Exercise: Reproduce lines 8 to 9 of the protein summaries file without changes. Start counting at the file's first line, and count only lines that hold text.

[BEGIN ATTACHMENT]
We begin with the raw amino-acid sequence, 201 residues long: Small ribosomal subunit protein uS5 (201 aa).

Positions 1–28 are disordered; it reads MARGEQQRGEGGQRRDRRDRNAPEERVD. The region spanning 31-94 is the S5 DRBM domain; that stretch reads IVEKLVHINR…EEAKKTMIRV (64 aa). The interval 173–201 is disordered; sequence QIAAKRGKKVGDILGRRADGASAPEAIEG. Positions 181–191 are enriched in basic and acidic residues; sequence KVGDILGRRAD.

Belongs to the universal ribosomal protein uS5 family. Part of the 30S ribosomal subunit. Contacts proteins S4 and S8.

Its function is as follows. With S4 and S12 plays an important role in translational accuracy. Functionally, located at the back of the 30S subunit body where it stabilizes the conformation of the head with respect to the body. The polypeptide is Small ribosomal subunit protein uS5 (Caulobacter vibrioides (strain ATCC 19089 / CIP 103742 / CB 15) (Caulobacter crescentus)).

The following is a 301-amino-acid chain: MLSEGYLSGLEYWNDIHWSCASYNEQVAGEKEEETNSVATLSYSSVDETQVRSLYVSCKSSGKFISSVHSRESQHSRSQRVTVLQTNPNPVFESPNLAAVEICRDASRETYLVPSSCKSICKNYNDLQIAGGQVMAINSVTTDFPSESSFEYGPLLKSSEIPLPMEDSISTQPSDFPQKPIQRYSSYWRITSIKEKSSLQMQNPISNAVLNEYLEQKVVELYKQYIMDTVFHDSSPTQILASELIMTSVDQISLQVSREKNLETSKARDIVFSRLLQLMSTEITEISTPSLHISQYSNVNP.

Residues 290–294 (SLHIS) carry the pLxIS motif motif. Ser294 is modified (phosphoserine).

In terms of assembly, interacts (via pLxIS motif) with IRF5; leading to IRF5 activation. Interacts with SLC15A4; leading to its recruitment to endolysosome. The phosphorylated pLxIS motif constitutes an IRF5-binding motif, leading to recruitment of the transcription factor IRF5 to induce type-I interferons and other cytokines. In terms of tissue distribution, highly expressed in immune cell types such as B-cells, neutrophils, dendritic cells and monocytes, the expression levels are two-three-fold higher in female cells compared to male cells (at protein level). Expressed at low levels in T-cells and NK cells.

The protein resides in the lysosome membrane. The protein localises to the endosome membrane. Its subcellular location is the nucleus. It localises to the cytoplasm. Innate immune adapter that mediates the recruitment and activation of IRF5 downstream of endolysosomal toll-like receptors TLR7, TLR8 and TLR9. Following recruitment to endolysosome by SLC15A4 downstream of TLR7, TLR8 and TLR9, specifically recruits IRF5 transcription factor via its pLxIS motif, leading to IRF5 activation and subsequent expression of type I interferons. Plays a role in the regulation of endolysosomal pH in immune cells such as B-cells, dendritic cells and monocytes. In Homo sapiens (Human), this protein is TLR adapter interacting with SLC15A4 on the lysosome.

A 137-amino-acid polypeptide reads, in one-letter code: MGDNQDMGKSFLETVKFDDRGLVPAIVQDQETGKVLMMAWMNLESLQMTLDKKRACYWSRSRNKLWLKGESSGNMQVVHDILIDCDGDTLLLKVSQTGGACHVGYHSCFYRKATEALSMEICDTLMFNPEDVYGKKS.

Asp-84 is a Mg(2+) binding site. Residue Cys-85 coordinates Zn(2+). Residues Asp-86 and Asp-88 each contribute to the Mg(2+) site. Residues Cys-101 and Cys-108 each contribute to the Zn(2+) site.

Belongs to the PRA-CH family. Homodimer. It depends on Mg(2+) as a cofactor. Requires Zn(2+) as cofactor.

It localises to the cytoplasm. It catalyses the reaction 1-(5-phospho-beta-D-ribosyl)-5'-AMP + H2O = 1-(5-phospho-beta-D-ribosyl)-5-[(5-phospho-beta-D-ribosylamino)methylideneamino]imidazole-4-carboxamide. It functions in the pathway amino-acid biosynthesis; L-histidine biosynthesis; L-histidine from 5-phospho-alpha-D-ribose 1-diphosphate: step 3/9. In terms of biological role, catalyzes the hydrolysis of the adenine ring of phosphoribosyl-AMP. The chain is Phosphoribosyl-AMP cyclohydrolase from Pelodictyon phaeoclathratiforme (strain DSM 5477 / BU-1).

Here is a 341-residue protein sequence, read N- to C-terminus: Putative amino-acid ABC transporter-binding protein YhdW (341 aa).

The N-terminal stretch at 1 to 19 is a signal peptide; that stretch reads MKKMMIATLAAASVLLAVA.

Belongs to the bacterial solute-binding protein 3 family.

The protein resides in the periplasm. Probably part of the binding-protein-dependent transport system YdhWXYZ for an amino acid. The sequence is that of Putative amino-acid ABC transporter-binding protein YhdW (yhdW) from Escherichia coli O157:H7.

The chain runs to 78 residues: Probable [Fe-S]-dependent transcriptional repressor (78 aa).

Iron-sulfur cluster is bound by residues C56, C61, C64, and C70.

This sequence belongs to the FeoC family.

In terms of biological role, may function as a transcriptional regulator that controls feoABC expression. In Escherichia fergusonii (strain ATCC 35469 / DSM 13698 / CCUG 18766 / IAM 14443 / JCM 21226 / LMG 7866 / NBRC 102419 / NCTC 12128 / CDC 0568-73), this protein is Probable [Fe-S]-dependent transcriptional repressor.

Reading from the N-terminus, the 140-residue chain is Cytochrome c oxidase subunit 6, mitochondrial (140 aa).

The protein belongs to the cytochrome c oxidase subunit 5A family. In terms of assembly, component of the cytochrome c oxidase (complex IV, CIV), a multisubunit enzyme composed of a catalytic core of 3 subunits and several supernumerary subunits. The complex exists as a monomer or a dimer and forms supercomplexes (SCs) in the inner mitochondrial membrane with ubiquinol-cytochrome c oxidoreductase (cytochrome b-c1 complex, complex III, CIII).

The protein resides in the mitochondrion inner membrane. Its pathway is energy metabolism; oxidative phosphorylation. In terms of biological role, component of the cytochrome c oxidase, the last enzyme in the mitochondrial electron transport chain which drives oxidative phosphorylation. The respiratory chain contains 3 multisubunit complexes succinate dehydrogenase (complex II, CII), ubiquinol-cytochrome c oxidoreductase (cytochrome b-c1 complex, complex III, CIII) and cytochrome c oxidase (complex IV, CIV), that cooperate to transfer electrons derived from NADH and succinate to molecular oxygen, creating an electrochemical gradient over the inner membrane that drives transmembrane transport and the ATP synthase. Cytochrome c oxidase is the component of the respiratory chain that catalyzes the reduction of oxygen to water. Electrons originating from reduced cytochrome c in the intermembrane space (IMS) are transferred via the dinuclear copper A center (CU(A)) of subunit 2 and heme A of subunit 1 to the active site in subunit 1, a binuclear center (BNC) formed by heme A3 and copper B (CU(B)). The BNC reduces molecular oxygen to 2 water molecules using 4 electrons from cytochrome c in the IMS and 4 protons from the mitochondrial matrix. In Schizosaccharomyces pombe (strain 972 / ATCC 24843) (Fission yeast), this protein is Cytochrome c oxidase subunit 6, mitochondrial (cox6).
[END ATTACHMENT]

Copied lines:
The protein resides in the lysosome membrane. The protein localises to the endosome membrane. Its subcellular location is the nucleus. It localises to the cytoplasm. Innate immune adapter that mediates the recruitment and activation of IRF5 downstream of endolysosomal toll-like receptors TLR7, TLR8 and TLR9. Following recruitment to endolysosome by SLC15A4 downstream of TLR7, TLR8 and TLR9, specifically recruits IRF5 transcription factor via its pLxIS motif, leading to IRF5 activation and subsequent expression of type I interferons. Plays a role in the regulation of endolysosomal pH in immune cells such as B-cells, dendritic cells and monocytes. In Homo sapiens (Human), this protein is TLR adapter interacting with SLC15A4 on the lysosome.

A 137-amino-acid polypeptide reads, in one-letter code: MGDNQDMGKSFLETVKFDDRGLVPAIVQDQETGKVLMMAWMNLESLQMTLDKKRACYWSRSRNKLWLKGESSGNMQVVHDILIDCDGDTLLLKVSQTGGACHVGYHSCFYRKATEALSMEICDTLMFNPEDVYGKKS.